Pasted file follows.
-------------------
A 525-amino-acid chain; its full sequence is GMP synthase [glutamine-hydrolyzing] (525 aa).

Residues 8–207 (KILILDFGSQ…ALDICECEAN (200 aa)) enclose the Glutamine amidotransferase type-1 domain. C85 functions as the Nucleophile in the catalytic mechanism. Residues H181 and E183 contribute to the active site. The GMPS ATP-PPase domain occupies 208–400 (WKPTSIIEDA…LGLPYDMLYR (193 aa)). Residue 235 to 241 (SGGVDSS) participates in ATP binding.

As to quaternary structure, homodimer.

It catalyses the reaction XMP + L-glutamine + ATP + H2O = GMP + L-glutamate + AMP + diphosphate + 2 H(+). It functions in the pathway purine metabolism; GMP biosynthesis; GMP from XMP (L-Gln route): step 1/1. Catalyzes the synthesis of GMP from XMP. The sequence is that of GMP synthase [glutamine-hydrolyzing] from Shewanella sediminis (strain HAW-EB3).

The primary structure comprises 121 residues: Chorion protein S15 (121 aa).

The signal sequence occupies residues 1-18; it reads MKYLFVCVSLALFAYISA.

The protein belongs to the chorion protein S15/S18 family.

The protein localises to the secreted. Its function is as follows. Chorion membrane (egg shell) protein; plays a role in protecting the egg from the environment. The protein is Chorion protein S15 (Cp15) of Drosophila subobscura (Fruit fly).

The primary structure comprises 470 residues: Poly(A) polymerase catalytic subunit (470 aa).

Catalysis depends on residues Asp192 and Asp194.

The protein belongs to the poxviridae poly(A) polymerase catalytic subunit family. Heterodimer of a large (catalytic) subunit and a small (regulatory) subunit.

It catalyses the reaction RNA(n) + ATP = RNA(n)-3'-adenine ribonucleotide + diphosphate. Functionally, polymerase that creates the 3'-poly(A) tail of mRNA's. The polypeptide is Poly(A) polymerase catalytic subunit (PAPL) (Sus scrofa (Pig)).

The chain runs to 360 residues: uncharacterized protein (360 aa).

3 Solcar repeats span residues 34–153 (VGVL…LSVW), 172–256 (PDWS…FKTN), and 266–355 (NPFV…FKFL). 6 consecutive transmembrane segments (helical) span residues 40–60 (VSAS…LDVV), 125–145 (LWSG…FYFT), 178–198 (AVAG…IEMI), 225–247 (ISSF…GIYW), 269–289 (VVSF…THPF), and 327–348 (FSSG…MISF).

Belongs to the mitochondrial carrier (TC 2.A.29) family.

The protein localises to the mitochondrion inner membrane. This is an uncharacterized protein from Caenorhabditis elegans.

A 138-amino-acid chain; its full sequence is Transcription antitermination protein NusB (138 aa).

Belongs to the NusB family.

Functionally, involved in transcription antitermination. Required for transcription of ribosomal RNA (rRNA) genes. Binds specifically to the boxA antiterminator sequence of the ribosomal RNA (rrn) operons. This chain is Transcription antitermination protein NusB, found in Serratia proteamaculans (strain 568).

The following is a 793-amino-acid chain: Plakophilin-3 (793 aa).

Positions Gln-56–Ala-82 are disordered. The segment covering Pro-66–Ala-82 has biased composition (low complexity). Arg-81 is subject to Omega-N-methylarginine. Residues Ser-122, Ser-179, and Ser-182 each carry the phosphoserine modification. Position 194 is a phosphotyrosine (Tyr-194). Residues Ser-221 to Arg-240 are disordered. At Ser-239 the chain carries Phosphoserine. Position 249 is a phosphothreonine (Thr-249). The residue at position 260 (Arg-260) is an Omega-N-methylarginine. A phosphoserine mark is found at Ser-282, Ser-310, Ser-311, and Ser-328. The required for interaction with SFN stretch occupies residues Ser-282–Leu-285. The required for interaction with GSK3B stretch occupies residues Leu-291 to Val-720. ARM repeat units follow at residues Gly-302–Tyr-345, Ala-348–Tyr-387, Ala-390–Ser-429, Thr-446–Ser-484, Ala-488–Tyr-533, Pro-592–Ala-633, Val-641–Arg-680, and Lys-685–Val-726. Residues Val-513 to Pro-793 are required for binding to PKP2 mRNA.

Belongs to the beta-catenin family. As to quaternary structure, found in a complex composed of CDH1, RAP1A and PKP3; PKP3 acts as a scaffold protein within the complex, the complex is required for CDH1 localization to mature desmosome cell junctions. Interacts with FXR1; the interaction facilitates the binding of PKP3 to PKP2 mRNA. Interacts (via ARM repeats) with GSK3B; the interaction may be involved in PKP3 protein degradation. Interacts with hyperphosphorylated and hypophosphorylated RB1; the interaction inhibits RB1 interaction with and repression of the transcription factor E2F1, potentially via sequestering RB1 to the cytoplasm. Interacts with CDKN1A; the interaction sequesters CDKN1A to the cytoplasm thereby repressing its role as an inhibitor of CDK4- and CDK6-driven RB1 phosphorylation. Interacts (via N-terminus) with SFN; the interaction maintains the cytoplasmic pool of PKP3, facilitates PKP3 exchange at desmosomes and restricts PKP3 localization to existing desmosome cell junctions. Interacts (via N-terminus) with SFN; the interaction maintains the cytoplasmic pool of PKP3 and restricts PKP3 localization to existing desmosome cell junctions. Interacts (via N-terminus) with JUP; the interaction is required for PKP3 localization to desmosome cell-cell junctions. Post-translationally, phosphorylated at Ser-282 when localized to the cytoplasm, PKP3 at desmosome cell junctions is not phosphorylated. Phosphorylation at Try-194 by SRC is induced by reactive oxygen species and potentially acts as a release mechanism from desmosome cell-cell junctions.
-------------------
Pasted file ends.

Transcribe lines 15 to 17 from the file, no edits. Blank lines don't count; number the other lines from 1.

Belongs to the mitochondrial carrier (TC 2.A.29) family.

The protein localises to the mitochondrion inner membrane. This is an uncharacterized protein from Caenorhabditis elegans.

A 138-amino-acid chain; its full sequence is Transcription antitermination protein NusB (138 aa).